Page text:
In communities across the country, residential segregation is often sustained by metropolitan transportation systems that contribute to the segregated housing patterns, particularly in older cities. Now, these flawed transportation systems may be influencing where the government provides housing for low-income and minority families.
For years, communities with high tax bases and good schools have declined to invest in either affordable transit or affordable housing, creating difficult barriers for low-income people who sought to join them. The Department of Housing and Urban Development (HUD) may soon inadvertently help communities strengthen these barriers. HUD is proposing to use existing transportation grids as a guide for concentrating even more low-income families in otherwise resource-poor neighborhoods, by locating government-assisted housing where transportation costs are low.
HUD's new "Location Affordability Index" evolved from an innovative analysis called the "Housing + Transportation Index," engineered by the Center for Neighborhood Technology in Chicago. The H+T Index was originally designed to assist regional planners in restraining destructive housing sprawl, and to help homebuyers assess the combined cost of transportation and housing for homes located far from job centers.
Two years ago, policymakers at HUD convened a "Housing and Transportation Affordability Initiative" to explore the impacts of these combined costs of housing and transportation on its subsidized housing clients. Yet so far, instead of exerting pressure on wealthy communities to provide affordable transit, HUD's approach would limit family housing choices to areas already served by public transit.
Where low-income areas served by public transit are in the path of gentrification, affordable housing should be preserved in those targeted areas to ensure that existing residents can benefit from positive changes in the neighborhood and are not displaced.
But many neighborhoods served by transit are also served by high poverty, low-performing schools, and have crime rates and other health factors that adversely affect vulnerable children. These factors can all tax family budgets, just as transportation costs can, and can be a long-term drag on financial stability. Conversely, families who can access good schools, healthy environments, and other social resources have a better chance to lift their children out of poverty for the long run.
A housing-plus-transportation strategy that limits families' choices about where to move is paternalistic and contrary to the spirit of the Fair Housing Act, which is supposed to guide HUD policy toward fostering integration. In fact, a group of transportation experts convened to advise HUD's Housing and Transportation Affordability Initiative have agreed that its policies should account for fair housing concerns and avoid re-concentrating poverty.
HUD still has time to take a better approach, one that focuses on access to high opportunity communities and acknowledges the consequences (economic and otherwise) of segregated housing and transportation patterns.
Instead of conforming our affordable housing plans to existing transit patterns, why not give lower-income families more housing choices in high-performing school districts, by bringing better transportation options to those places at the same time that new affordable housing is developed there? Expanded transit access can also include areas that already have apartments with rents accessible to moderate-income families (and low-income families with housing vouchers).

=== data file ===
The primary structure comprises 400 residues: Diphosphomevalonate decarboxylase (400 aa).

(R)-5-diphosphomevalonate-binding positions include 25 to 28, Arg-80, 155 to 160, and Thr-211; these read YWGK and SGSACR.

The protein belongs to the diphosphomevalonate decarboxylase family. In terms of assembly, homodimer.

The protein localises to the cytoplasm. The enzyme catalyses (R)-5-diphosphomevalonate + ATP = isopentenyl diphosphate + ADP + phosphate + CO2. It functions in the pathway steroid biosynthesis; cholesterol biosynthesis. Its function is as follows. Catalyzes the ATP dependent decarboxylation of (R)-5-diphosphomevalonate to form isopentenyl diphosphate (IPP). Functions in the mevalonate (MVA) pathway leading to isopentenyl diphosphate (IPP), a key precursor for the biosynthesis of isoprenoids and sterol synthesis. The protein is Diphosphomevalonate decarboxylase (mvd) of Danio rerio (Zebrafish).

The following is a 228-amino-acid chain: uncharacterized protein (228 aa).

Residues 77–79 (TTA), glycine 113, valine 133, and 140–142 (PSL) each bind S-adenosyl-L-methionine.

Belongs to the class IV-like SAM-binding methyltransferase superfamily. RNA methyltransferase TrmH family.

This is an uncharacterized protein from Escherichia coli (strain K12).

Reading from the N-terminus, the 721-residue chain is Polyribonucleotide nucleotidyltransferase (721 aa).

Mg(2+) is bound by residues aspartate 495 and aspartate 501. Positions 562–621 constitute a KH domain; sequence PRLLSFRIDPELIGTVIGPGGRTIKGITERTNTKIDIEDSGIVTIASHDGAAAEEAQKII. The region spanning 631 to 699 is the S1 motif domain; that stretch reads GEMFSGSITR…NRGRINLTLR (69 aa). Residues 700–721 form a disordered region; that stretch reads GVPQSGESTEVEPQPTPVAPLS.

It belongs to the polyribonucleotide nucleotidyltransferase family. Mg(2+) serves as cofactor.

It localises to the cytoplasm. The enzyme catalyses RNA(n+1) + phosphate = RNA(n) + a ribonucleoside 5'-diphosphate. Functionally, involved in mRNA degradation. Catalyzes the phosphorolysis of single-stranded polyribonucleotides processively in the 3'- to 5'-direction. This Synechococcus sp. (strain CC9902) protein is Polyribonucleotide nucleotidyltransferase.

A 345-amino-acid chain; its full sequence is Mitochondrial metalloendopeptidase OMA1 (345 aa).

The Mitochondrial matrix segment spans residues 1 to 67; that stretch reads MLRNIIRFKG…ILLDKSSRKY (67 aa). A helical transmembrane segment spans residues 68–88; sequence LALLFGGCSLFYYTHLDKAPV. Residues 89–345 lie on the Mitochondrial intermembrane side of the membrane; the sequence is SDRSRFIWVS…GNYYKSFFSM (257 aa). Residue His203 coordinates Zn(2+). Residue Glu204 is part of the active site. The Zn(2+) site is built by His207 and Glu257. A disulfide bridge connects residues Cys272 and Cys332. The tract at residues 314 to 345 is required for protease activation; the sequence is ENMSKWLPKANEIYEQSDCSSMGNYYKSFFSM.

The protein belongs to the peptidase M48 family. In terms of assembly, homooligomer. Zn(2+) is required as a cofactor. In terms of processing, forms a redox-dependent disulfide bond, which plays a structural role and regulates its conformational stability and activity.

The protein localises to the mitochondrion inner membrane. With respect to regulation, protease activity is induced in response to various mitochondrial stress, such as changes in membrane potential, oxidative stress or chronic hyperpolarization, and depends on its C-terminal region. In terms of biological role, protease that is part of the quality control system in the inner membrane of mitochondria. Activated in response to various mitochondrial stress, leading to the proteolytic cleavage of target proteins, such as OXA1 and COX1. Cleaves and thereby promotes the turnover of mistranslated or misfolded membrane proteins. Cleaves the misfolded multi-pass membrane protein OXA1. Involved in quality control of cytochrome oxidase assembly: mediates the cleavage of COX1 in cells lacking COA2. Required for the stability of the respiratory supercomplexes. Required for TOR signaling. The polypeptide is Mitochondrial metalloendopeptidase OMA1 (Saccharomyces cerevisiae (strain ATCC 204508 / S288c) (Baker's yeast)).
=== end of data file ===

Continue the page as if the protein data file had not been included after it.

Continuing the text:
This type of "development-oriented transit" takes into account the legacy of segregation built into our existing transportation systems, empowers lower income families, and will lead to more diverse and vibrant communities for everyone.
Despite the gains of the Civil Rights Movement, the nation has never addressed residential segregation in a comprehensive way. As a result, many communities are as segregated today as they were the 1960s, even as our older suburbs are becoming more diverse. Moreover, residential segregation is a key factor in a myriad of disparities that impact on the poor and people of color in communities across the country. Studies repeatedly show that segregated communities have the worst performing schools, the highest unemployment, more people affected by chronic diseases and more environment hazards -- all factors contributing to shorter life expectancy for low-income and people of color.
Dr. Leah Platt Boustan, an associate professor of economics at UCLA, writes:
Many studies have found that blacks who live in segregated metropolitan areas have lower educational attainment and lower earnings than their counterparts in more integrated areas. This difference appears to reflect the causal effect of segregation on economic outcomes and not simply the fact that white residents are more likely to move away from poor black neighborhoods. Isolating the mechanisms that generate the association between segregated environments and minority disadvantage is an important input into effective public policy. The two most prominent explanations are the physical isolation of black neighborhoods from employment opportunities and the harmful social interactions within black neighborhoods due to concentrated poverty.
While the proposed HUD transportation policy has good intentions, it's critical that the nation adopt public policies that help to integrate communities, not keep us divided.
Philip Tegeler is executive director of the Policy & Race Research Action Council, a civil rights policy organization based in Washington, D.C. Receive PRRAC's Bimonthly Update by clicking HERE. To arrange broadcast or print interview Mr. Tegeler please contact: Michael K. Frisby at email@example.com or 202-625-4328.
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